ASFMRA AgNews - Vol. 13 Issue XLVII [November 6, 2018]

By ASFMRA Press posted 11-05-2018 19:36


4 Rules On Refinancing Your Farm

Your lender works hard to keep you as a client, but even the best banking relationship can come to a close. Your farming operation may expand beyond the comfort zone of your lender. Your loan officer may relocate or retire. Your bank can scale back or withdraw from agriculture production. Your farm may not qualify for a loan renewal in times of low commodity price cycles.

Because these events can occur, it pays to be prepared for a farm refinance. First, understand how lenders evaluate risk and the type of financial metrics they take into consideration when assessing a farming operation. Although these aren’t all the factors lenders examine, there are four rules that form the pillars of farm refinance:

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More News:

Midterm Elections May Impact Farm Bill, Trade

A flip in either or both chambers of Congress with next week’s midterm elections may reverberate into pig farms and soybean fields.

At issue in the Nov. 6 vote is President Donald Trump’s trade war with China as well as domestic entitlement programs.

The world’s second-largest economy slapped tariffs on U.S. agricultural products, including pork and soybeans. That prompted Trump to provide $12 billion in assistance to farmers. Domestically, farm programs began to expire Sept. 30 and Congress hasn’t passed a new bill.

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Wine Grape Harvest 'Played Out Like a Dream'

Following a long growing season characterized by moderate temperatures throughout the spring and summer, California’s 2018 harvest played out like a dream for winegrowers in regions across the state, according to a report by the San Francisco-based Wine Institute.

Harvest began anywhere from 10 days to three weeks later than in 2017, and vintners are reporting exceptional quality, thanks to consistent growing conditions and cooler temperatures, which allowed the grapes to mature slowly.

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Communication Key to California's Water Future

UC scientists, students and water agency professionals took a critical look inwards and a radical look outwards when they gathered in Sacramento in October to reimagine California water.

The event was the fourth annual gathering sponsored by UC ANR's California Institute for Water Resources and the University of California Water Security and Sustainability Research Initiative, UC Water.

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Ohio Farm Incomes Expected to Dip Again Next Year

Ohio agricultural economy experts predict another gut punch for farmers next year.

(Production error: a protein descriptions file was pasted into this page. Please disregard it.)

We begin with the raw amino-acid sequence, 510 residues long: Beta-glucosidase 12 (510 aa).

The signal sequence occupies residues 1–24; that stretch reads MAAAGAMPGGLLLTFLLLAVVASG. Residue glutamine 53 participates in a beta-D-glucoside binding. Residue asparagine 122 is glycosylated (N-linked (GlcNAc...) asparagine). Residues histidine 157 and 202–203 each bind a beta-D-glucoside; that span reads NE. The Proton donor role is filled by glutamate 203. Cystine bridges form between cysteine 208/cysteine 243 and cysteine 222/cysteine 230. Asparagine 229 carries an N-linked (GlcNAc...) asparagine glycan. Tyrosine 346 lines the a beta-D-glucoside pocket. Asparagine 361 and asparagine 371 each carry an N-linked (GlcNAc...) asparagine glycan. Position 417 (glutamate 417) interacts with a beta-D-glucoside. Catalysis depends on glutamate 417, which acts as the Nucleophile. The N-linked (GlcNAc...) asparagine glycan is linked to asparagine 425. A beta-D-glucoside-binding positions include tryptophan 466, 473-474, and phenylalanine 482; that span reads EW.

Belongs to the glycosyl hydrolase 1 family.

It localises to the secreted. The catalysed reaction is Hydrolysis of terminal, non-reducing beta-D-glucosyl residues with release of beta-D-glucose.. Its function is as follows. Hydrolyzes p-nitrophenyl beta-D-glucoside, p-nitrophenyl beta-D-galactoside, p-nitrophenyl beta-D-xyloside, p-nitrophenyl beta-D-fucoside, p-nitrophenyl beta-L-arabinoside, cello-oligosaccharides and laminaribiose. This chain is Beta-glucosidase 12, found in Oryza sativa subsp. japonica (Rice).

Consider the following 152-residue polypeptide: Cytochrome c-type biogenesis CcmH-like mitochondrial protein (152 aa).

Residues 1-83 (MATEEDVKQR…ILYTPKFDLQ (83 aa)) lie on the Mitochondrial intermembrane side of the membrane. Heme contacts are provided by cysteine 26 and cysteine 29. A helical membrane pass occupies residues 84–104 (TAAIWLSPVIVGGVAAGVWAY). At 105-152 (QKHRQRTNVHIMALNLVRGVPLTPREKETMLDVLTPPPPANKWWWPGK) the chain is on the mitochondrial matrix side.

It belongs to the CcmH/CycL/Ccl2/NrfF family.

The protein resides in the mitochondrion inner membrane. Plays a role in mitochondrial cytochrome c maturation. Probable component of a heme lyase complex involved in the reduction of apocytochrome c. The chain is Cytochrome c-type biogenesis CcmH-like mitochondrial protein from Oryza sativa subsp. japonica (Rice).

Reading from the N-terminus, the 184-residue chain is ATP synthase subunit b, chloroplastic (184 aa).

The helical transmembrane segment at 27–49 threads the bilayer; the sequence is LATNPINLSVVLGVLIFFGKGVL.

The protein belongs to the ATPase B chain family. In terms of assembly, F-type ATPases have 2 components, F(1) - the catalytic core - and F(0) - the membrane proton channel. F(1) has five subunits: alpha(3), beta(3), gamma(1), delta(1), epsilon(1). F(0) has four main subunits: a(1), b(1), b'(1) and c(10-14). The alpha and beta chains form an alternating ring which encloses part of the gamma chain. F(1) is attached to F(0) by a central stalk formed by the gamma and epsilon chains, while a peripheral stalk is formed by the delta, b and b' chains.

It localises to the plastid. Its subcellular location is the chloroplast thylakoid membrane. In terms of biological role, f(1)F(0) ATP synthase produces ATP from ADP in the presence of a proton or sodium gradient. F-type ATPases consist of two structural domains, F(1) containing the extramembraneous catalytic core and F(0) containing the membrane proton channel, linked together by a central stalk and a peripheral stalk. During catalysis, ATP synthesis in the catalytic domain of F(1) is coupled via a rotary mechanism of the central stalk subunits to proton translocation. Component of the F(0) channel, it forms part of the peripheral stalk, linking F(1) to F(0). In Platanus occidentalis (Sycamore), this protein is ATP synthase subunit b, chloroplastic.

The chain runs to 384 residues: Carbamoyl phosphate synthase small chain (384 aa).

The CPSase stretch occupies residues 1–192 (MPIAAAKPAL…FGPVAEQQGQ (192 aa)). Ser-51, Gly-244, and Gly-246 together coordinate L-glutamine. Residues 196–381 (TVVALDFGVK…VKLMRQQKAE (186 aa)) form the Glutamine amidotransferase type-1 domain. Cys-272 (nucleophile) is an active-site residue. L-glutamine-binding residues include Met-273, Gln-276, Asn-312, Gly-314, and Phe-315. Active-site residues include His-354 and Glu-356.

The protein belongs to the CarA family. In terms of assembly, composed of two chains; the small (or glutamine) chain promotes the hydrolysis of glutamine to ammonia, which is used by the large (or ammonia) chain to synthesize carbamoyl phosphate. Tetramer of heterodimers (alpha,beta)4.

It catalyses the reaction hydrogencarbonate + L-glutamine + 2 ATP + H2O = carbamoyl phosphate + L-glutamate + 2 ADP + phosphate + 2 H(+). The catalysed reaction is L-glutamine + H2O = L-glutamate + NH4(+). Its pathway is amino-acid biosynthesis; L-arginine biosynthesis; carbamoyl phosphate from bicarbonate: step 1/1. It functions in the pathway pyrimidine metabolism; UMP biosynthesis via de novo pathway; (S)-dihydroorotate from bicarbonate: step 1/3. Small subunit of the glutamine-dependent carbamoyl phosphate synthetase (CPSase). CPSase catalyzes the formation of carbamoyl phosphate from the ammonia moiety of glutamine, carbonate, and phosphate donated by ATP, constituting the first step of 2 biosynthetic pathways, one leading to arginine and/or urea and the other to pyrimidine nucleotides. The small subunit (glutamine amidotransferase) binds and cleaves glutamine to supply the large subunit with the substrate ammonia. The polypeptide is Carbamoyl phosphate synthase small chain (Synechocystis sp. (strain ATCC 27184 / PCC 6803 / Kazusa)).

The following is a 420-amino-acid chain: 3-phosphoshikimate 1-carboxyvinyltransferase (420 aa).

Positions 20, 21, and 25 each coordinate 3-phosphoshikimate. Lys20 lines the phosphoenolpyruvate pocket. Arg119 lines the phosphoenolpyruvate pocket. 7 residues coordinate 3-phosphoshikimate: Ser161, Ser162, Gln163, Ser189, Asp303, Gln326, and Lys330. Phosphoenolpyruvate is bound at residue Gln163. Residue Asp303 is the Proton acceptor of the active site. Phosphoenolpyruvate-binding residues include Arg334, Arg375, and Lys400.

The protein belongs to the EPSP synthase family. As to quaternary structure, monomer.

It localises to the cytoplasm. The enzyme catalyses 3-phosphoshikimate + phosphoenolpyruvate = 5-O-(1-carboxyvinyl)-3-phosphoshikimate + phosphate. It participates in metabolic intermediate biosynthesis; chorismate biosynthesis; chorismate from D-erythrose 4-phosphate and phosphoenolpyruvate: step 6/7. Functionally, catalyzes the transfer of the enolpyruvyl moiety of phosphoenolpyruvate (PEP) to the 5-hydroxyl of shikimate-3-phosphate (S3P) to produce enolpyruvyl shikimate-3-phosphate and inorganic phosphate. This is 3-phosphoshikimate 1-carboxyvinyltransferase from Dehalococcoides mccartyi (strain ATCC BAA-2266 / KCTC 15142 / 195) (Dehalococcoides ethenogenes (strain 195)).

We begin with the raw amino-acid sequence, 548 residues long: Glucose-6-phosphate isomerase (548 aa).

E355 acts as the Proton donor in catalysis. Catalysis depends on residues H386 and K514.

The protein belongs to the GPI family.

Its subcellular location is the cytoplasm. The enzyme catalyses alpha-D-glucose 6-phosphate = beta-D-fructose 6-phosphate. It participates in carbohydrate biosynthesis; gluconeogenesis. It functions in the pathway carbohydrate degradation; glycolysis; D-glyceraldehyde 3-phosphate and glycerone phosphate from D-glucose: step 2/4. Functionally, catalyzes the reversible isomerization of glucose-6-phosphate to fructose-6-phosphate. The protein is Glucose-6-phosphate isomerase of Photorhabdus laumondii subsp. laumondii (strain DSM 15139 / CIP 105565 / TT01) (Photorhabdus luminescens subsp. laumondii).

Unfortunately for the state’s 75,000 farmers, a gaggle of economists, professors and others from Ohio State University’s pool of experts gathered at this year’s Agriculture and Policy Outlook Forum on Friday said that 2018 was bad and that 2019 is looking like more of the same.

“We need to change the question of how low will farm incomes go down, to how long will the downturn last,” said Ani Katchova, an associate professor at Ohio State and a farm income expert. “It looks like it will be several more years.”

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Corn to Be King Again In the U.S., USDA Report Shows

American farmers will make corn king again as the most widely planted U.S. crop in 2019, expanding corn acreage by 3% while slashing soybean area by 7% due to a trade war that has driven down market prices and ballooned soy stocks, said the USDA on Friday. Wheat sowings would rise by 7%, according to USDA's baseline projections.

With normal weather and yields, USDA's projected corn plantings of 92 million acres would bring a crop of 14.93 billion bushels, the second-largest ever, and soybean plantings of 82.5 million acres would result in a crop of 4.09 billion bushels, 600 million bushels less than this year's record-setting crop but still the fourth-largest on record. The wheat crop, sown on 51 million acres, would total 2.06 billion bushels.

Corn prices are strengthening, suggesting it will be more remunerative than soybeans, where prices are expected to improve marginally for the 2019 crop, said USDA.

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Perdue: Patience Needed in Trade Talks

To farmers and ranchers affected by President Donald Trump’s trade policy, Secretary of Agriculture Sonny Perdue is preaching patience.

In a conversation with reporters following a lecture at Kansas State University in Manhattan, Kansas, on November 1, Perdue reiterated President Trump’s claim that playing the long game – waiting out while negotiators hammer out solutions to trade disputes – will pay off for the agriculture community.

According to Perdue, farmers tend to support President Trump’s trade agenda, which focuses on fair trade with current partners coupled with expanding markets to new nations to spread risk, rather than catering to China. The President believes China does not trade fairly.

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Congratulations to The Farm Manager of the Year

Richard Isaacson, AFM, ARA was awarded the 2018 ASFMRA Farm Manager of the Year.  You can find out more about Richard and see how he is helping his clients.

Meet Richard
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